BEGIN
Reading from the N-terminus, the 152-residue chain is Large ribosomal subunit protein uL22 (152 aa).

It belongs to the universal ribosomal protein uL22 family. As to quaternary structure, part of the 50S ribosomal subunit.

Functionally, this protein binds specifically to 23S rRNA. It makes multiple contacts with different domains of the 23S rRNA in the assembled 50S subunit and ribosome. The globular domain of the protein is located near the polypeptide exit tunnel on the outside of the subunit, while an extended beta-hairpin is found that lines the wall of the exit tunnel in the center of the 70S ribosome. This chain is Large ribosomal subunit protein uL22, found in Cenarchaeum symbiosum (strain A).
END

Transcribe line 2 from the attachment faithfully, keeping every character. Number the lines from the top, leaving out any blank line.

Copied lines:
It belongs to the universal ribosomal protein uL22 family. As to quaternary structure, part of the 50S ribosomal subunit.